You also need to be willing to cut your losses. If you get new information or if you find that you feel differently about a previous decision, accept that you have changed your mind and don't let anyone or anything back you into a corner. If a decision does not serve your best interests as you see them now, have the ego-strength and the courage to "cut your losses," to change your mind, and then get on to better things.

So, here are two ways you can break out of narrow thinking patterns and become more creative:


First, be willing to admit that you are not perfect and you do make mistakes. This is a mark of intelligence and courage.

Second, with new information, be willing to change your mind. Most of what you know about your business today will change completely in the coming years, so be the first to recognize it.

Success Leaves Tracks

When I began searching for the secrets of success many years ago, I discovered an interesting principle: Success leaves tracks. A wise man who had studied success for more than 50 years concluded that the greatest success principle of all was "learn from the experts."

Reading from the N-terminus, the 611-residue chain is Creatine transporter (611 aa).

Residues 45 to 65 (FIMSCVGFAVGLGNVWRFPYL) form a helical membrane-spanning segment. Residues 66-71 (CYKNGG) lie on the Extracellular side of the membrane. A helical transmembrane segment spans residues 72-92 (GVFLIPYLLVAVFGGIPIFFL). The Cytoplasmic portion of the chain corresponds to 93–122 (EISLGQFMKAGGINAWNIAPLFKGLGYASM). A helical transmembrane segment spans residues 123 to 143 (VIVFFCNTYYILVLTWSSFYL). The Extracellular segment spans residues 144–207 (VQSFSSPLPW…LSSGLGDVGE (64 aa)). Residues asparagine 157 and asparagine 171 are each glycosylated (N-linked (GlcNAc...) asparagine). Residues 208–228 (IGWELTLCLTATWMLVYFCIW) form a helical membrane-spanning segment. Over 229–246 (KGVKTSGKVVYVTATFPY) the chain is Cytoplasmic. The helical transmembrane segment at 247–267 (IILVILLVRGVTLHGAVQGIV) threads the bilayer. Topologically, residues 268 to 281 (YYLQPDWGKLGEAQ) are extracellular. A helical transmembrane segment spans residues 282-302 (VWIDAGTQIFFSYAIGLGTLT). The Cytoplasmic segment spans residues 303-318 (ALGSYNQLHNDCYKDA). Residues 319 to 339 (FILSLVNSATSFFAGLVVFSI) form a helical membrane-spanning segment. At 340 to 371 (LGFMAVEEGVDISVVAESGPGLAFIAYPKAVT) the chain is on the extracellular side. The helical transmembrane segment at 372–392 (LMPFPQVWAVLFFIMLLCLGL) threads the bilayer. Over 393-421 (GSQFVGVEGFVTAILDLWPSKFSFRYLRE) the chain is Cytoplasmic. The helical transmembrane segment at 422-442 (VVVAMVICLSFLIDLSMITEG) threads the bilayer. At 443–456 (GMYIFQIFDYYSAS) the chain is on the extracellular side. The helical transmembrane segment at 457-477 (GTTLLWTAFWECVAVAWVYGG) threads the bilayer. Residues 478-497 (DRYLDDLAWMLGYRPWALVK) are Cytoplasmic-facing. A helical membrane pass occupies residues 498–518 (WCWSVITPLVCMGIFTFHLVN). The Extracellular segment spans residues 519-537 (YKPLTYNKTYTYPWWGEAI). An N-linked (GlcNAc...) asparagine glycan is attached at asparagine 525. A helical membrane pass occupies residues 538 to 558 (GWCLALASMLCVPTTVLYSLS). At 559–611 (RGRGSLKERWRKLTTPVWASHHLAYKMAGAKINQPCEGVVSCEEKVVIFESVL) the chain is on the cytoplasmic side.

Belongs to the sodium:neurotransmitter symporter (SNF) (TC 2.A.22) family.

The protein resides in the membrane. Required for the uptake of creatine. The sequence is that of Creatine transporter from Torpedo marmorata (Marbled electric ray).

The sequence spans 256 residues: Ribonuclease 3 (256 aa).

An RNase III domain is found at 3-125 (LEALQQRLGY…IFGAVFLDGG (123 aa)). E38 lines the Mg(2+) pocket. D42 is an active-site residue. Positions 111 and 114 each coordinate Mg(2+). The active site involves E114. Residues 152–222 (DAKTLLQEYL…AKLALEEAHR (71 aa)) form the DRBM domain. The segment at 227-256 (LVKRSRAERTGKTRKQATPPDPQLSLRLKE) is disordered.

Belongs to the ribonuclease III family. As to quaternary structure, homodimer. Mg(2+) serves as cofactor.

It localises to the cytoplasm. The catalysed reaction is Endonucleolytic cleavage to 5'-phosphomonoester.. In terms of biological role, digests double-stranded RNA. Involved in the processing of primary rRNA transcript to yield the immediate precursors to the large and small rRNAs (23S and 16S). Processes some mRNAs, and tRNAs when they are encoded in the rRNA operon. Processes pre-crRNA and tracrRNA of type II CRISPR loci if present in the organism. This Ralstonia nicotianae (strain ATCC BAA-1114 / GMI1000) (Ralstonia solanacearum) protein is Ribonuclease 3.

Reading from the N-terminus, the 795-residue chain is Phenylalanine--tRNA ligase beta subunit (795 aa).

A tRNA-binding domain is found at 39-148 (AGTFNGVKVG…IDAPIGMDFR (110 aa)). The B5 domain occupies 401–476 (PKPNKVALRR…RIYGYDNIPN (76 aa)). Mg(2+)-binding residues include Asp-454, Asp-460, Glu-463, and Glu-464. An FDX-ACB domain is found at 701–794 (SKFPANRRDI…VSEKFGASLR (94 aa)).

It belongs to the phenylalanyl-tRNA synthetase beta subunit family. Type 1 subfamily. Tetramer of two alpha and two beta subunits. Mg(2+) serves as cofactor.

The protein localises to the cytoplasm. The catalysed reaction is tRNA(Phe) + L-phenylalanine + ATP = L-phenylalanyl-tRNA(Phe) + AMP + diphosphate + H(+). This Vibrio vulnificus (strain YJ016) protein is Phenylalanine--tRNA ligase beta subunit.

If you want to be a big success in any area, find out what other successful people in that area are doing, and do the same things until you get the same results. When I studied the interviews, speeches, biographies, and autobiographies of successful men and women, I found that they all had one quality in common. They were all described as being "extremely well organized." They used their time very, very well. They were highly productive, and they got vastly more done in the same period of time than the average person.

The next idea is to be both effective and efficient. High-performing men and women were both effective and efficient. They did the right things, and they did them in the right way. They were constantly looking for ways to improve the quality and quantity of their output. As a result, their contribution to their organizations was vastly higher, and therefore much better paid, than the contributions of the average person.

Here are two things you can do immediately to put these ideas into action:

First, develop a study plan today to learn from the experts in your field. This can save you years of hard work.

Second, decide what is the most important thing to do, and then decide how to do it.
Here's to your continued success!

If you do only ONE thing today, watch this!

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- Brian Tracy